To eschew something is to avoid doing it. Using obfuscation, as Santa Rosa Junior College points out, is to hide and confuse meaning, usually with inflated and needless words. Therefore the eschewment of obfuscation means to promulgate your esoteric cogitations without reference to jejune linguistic babblement. Put another way: Speak and write plainly and clearly.
Orwell Always Eschewed
George Orwell, author of "1984" and "Animal Farm," outlines writing methods that "eschew obfuscation" in his essay "Politics and the English Language," where he advises writers to avoid long words, needless diction or unnecessary metaphors. He believes his "simplify" philosophy, echoing that of Thoreau, should be rudimentary to all writers.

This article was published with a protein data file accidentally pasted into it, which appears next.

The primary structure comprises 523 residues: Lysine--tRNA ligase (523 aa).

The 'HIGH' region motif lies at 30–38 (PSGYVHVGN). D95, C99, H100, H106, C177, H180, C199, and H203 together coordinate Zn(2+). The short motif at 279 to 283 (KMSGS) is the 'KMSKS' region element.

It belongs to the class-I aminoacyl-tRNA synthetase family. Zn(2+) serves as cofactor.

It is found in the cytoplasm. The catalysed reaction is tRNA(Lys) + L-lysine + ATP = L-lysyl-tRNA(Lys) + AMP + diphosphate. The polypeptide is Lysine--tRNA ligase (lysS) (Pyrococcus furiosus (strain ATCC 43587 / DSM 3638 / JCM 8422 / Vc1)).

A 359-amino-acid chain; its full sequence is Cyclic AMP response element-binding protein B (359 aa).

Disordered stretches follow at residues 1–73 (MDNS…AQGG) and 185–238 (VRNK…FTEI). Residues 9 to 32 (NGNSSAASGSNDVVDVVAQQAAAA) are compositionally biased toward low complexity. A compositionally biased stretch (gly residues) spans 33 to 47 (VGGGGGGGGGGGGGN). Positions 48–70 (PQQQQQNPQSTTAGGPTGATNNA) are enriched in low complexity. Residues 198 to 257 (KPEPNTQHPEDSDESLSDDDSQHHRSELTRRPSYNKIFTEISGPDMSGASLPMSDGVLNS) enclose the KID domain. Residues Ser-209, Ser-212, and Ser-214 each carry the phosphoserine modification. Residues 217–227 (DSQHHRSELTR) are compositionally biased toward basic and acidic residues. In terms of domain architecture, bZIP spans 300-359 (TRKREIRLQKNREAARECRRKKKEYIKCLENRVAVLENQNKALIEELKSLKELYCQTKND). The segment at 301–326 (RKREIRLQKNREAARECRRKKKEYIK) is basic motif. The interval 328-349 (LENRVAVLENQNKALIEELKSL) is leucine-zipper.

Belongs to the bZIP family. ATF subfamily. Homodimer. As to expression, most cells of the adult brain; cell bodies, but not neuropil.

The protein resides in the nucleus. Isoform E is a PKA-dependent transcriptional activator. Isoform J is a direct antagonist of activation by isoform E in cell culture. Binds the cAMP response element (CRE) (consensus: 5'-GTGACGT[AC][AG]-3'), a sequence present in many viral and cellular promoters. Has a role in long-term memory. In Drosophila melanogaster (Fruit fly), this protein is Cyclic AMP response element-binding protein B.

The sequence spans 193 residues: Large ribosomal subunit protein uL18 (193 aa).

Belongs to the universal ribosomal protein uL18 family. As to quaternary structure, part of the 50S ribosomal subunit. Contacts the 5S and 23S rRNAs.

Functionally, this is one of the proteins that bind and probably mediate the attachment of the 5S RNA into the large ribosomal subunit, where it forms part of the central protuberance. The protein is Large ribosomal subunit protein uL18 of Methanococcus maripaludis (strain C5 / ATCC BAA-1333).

Irony in Definition
The Urban Dictionary confirms that the phrase "eschew obfuscation" is a joke, an irony that mocks its intent, since it uses long words where, to quote Orwell, "a short one will do." In lecturing writers about avoiding ambiguity, it hypocritically darkens its intended meaning. If you as a writer are concerned with your use of obfuscation, look to see if your readers, when sampling your new work, scurry to a dictionary. If they do, Orwell, like Thoreau, urges you to simplify.
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